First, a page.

Silicon Valley is now paying even less attention to climate change and that sucks


During the hour long interview that Tesla CEO Elon Musk gave this week at the D11 conference, my Twitter feed was filled with intense adoration and accolades about how inspiring Musk is and how his companies are disrupting sectors far outside of the internet. He deserves all that attention, and more. But a big part of the reason why he’s now experiencing such rock-star status is that he’s a total anomaly when it comes to focusing on using technology to fight climate change and help the planet on a large scale — few entrepreneurs and investors in Silicon Valley these days are aggressively, and vocally, focused on this topic and these innovations.

Yes, the argument and the lamenting about how the Valley can’t solve “big problems” is one that has been covered ad nauseam in recent months. Our Om Malik had a great blog post about a viral cartoon video of what it would have been like if Nikola Tesla pitched VCs (VCs are short-minded, and hilarity ensues). Jason Pontin had a fascinating cover story in MIT Tech Review about Why We Can’t Solve Big Problems.

Elon Musk standing up in Model X

Elon Musk standing up in Model X

But I’m specifically talking about the topic of using tech to fight the problem of the changing climate. Musk stands out above almost all other entrepreneurs in his willingness to continuously put this issue at the forefront of the discussion, both through his businesses but also through his words. Even at settings like D11, which are filled with digital-focused executives that got rich and famous off of the internet — just like Musk did.

The climate is warming while cleantech is cooling off

There are a couple reasons why climate change as a topic and a focus for innovation has gone out of fashion in the Valley in recent years. The major one is that many of the entrepreneurs and investors that actually tried to start new businesses focused on fighting climate change got completely — and utterly — burned in the cleantech boom between 2006 to 2009 and the recession-led bust over the following years (my slides from a keynote last year).

Both passionate well-known founders and venture capitalists with impressive reputations shifted their careers toward using technology to create climate change solutions, and then found out that it was far more difficult, and took far more money, than they had thought it would. Their shared experiences before they jumped into cleantech were building technologies and business around the internet, software and computing, where the drive to continue Moore’s Law has been delivering rapid progress along a transparent path for decades (making investing less risky and progress more continuous).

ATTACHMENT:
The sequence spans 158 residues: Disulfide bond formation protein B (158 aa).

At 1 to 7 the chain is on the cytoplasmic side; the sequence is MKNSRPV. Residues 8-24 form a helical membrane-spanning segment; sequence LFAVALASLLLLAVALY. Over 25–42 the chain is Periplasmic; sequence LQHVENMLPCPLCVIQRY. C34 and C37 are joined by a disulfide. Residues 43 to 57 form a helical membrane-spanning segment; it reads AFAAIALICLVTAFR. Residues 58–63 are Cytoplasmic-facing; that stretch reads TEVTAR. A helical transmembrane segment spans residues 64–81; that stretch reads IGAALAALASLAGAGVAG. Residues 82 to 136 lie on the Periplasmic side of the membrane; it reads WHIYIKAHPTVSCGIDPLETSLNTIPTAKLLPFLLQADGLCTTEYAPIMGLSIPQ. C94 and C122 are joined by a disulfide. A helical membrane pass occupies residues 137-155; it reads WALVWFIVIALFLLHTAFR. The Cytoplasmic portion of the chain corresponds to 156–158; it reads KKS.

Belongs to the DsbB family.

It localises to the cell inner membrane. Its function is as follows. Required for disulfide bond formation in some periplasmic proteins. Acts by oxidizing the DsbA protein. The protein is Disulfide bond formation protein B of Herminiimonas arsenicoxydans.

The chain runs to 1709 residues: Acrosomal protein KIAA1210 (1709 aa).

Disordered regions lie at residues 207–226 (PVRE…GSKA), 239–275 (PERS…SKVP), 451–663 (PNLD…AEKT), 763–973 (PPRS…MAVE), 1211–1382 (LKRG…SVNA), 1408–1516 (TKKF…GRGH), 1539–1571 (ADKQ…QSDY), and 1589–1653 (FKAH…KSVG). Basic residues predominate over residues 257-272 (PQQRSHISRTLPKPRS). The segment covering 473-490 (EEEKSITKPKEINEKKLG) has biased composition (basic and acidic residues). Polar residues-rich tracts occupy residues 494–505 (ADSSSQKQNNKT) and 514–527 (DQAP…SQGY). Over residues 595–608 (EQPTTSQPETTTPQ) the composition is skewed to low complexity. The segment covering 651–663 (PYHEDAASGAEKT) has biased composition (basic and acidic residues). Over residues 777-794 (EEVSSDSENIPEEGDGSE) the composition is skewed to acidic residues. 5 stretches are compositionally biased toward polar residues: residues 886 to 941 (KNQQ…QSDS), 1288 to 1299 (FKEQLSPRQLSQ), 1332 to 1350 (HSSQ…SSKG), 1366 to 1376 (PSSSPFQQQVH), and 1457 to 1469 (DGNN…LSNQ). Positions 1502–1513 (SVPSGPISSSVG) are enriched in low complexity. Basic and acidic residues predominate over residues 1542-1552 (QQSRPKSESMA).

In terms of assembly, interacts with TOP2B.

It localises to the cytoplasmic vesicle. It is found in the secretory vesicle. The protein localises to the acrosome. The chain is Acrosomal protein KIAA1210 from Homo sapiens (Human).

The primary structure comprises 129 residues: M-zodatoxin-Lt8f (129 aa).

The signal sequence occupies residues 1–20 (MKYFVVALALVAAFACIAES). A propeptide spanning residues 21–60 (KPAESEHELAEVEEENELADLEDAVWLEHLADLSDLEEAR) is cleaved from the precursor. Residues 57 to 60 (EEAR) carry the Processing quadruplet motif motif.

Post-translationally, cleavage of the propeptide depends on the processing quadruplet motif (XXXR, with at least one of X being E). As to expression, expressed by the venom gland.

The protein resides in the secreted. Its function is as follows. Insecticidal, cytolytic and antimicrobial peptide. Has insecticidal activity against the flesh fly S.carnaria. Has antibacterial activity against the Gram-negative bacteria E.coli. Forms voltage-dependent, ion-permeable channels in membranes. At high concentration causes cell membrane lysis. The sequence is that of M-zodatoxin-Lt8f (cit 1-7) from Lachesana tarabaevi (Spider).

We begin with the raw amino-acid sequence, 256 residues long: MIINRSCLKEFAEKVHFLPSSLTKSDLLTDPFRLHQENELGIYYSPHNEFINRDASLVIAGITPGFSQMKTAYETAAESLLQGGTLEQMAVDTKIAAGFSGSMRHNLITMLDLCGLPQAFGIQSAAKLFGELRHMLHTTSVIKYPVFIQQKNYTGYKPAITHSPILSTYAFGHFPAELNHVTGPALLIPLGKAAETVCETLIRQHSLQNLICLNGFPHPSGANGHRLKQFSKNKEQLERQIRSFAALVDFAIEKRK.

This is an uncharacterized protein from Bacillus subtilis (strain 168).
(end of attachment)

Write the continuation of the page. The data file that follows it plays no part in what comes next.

JohnDoerrKleinerPerkinsSome of the heavyweights of Silicon Valley are now paying the price for this big picture planetary thinking: venture firm Kleiner Perkins, Shai Agassi (the founder of now bankrupt Better Place) and Alan Salzman of venture firm VantagePoint Venture Partners, to name just a few. Do-gooder, big picture thinking and risk taking is applauded until it’s not successful.

Then there’s a cooling-off effect on others who are both passionate about these issues and hoping to raise money from the pockets of wealth in Silicon Valley. A young entrepreneur asked me a couple weeks ago if I could name any cleantech companies that had gotten series A funding from Silicon Valley in 2013 — I could name very few.

Musk is also an anomaly because he is one of the few entrepreneurs that has been wildly successful at cleantech. He’s one of the only ones I can think of who’ve had multiple cleantech bets that have exited and are still going strong (i.e., not seen their stocks tank), via SolarCity and Tesla. And I’m not even going to go into SpaceX, which seems to be going well, too.

Musk’s companies are part of his overall desire to use technology to disrupt the fossil-fuel burning energy sector and the fossil-fuel burning auto industry. They’re connected by his worry that the practice of burning fossil fuels is unsustainable for the planet. He thought about the problem first, and then designed the solutions he saw that would help solve these problems.

How many entrepreneurs can say they’ve designed companies in such a way around this global problem? Yes, there are some investors and entrepreneurs still focused on this, like Vinod Khosla, Steve Westly (he was also in Tesla), and others; hopefully, they will see similar (and more) successes.

Mark Zuckerberg, FacebookMusk also recently called attention to the problem of the Valley ignoring the issue of fossil fuels and climate change on a political scale. He recently left the political immigration group supported by Facebook’s Mark Zuckerberg,, because the group funded ads for senators vocalizing support for the the Keystone oil pipeline, and oil drilling in Alaska. Khosla also brought attention to the group’s support for the fossil fuel industry and tweeted: “Will prostitute climate destruction & other values to get a few engineers hired & get immigration reform?”

But the fact that a Valley-led political group was so tone deaf on climate change and fossil fuels to begin with just points to how these big planet issues have been pushed out of the forefront of the Valley.